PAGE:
The first season of Outlander introduced us to Claire (Caitriona Balfe), who accidentally time travelled back from her present-day in post-WWII Scotland all the way back to 1743, to a country on the brink of civil war. There, she stumbles into the path of the dashing Jamie (Sam Heughan), and a time-travelling, multi-dimensional, era-spanning love story ensues. This romantic period drama is all-engaging and all-encompassing television, full of mystery and passion. The sixth season is currently airing on Foxtel and Binge now, but there are more in the works. And given that the book series that this is based on by author Diana Gabaldon is still being churned out, we imagine that this show will keep going for a while.
Billions is another show that is still on the air, with the promise of more to come. This show is like Succession dialed up to a million, set in the ritzy world of New York hedge funds and led by Bobby Axelrod (Damian Lewis), a financier at the top of the world, and Chuck Rhoades (Paul Giamatti), the US attorney constantly on his case.
This crime drama is one of the highest-ranked series of all time and, like Mad Men, bears new relevance upon rewatching. The Sopranos is full of iconic characters and style icons, and is essential viewing for fans of the mob genre. Lorraine Bracco, who played the mob wife in the Goodfellas, appears throughout the series as mob boss Tony Soprano's therapist. Aside from the organised crime of it all, it's the pathos and nuance in the performances that will keep you fixed on all six seasons right until the bitter end.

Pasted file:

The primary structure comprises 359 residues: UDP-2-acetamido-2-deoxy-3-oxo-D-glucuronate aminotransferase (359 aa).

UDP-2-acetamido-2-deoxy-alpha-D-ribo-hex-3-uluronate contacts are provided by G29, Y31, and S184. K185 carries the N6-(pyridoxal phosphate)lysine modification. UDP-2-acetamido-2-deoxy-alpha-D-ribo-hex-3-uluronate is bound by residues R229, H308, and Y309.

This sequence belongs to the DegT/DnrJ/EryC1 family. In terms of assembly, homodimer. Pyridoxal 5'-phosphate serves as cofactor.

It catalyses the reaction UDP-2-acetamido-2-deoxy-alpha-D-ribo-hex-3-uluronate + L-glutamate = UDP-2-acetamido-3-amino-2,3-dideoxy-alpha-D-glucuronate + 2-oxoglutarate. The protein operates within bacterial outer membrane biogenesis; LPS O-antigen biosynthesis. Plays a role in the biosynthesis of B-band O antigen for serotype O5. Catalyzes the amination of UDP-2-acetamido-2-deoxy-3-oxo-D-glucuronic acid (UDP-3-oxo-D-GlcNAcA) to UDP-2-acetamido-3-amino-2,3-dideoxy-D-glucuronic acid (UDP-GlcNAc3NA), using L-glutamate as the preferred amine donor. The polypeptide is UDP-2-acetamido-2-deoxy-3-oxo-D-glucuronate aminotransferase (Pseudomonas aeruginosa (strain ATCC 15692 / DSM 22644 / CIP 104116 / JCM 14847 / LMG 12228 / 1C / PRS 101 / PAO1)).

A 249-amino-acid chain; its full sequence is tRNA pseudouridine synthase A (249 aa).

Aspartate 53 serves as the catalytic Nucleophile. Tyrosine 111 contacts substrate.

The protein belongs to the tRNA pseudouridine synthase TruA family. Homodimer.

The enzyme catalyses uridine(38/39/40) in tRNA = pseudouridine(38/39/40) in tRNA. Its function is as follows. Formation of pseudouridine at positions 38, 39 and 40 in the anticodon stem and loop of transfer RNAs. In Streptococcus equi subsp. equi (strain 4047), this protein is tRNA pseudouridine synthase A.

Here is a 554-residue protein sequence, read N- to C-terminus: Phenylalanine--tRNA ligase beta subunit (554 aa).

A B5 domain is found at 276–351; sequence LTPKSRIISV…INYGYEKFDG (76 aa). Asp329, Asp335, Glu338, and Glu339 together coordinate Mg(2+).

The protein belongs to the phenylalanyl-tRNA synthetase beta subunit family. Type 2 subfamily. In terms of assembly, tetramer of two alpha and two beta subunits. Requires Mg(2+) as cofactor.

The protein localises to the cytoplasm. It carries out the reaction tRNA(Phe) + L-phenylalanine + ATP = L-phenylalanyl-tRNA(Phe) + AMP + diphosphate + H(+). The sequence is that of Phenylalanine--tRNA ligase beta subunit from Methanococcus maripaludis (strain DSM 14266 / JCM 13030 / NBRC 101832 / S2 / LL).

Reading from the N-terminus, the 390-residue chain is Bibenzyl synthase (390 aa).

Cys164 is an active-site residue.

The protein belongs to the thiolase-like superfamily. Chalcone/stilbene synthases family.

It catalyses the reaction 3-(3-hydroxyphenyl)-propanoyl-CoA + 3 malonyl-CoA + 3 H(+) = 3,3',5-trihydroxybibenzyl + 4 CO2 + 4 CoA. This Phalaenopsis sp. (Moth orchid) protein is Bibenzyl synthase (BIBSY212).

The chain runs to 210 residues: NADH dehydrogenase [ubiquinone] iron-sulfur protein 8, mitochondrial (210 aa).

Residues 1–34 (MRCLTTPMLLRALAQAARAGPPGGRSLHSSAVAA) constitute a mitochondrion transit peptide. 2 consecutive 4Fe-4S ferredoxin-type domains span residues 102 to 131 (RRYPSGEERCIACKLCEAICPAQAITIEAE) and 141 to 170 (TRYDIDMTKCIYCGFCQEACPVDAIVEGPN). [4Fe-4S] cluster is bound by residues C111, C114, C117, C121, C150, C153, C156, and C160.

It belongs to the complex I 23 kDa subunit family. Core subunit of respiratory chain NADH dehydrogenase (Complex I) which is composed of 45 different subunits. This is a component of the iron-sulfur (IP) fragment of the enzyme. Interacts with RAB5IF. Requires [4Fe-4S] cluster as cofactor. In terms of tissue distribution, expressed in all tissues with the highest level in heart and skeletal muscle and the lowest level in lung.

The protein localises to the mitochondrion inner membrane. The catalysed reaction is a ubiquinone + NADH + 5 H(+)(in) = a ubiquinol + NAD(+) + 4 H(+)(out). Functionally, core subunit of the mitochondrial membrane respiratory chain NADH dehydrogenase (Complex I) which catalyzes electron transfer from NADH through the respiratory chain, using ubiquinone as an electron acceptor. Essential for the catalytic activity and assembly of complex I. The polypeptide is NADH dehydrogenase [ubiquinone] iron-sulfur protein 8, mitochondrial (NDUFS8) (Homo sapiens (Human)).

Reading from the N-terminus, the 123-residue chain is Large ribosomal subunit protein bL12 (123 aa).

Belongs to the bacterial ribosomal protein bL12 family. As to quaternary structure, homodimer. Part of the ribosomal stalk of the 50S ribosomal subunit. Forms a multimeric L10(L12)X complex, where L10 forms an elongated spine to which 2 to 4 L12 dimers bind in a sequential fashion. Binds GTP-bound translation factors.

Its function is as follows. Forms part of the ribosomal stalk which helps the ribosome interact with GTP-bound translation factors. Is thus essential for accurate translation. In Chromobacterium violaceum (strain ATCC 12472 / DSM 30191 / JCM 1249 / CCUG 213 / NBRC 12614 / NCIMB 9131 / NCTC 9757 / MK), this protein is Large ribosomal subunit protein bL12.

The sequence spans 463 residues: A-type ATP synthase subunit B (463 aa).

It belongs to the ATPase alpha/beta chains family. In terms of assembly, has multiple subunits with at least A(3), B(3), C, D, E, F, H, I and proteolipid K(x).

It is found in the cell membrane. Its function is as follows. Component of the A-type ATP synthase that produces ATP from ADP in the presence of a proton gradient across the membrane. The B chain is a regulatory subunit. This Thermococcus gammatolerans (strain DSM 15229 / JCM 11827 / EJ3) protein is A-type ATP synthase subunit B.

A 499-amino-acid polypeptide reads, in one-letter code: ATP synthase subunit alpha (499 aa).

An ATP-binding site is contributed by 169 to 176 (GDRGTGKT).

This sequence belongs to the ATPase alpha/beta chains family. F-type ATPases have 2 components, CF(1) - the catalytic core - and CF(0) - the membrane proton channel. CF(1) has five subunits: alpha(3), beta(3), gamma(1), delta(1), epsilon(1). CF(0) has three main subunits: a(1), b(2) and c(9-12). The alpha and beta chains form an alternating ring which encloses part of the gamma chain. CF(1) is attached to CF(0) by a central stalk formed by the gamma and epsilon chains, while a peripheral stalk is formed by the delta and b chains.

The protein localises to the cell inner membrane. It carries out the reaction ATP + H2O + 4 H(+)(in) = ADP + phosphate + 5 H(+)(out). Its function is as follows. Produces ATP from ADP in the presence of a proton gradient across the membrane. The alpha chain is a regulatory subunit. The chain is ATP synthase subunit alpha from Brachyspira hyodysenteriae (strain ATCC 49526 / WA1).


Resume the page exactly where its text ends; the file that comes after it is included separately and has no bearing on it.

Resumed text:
The definition of a cult classic, Buffy still has die-hard fans and newcomers alike obsessed – and it's been nearly two decades since it ended. Our hero is Buffy (Sarah Michelle Gellar), a California high schooler who discovers she's been chosen by fate to be the slayer of vampires, demons, and other forces of darkness. Academics have done PhDs on this seminal text, and yet it is irresistibly fun to watch (and rewatch), with incredible '90s fashion and iconic lines that will quickly become part of your vocabulary.
Press play and switch off. If you're after a throwback show that was ahead of its time in terms of shrewd cultural commentary, this isn't it. Friends is like a time capsule and is best appreciated for its silliness, as well as the comedic performances of its six leads. There's a sweet spot if you're looking to binge just a few seasons—start in season four and stop after seven and you'll get the best of the show's writing and the most laughs.
Somewhat of a surprise hit, this recently finished Canadian series comes from Eugene Levy and his son, Dan Levy, with comedy genius Catherine O'Hara and delightful newcomer Annie Murphy rounding out the main cast. They play the Roses, a once-wealthy family whose fortune is stripped away leaving them nothing but small town they once purchased as a joke (its name, of course, is Schitt's Creek). You'll quickly fall in love with the family and the kooky townspeople they meet on their riches to rags journey, and with the comedic sensibility rarely seen in modern comedy.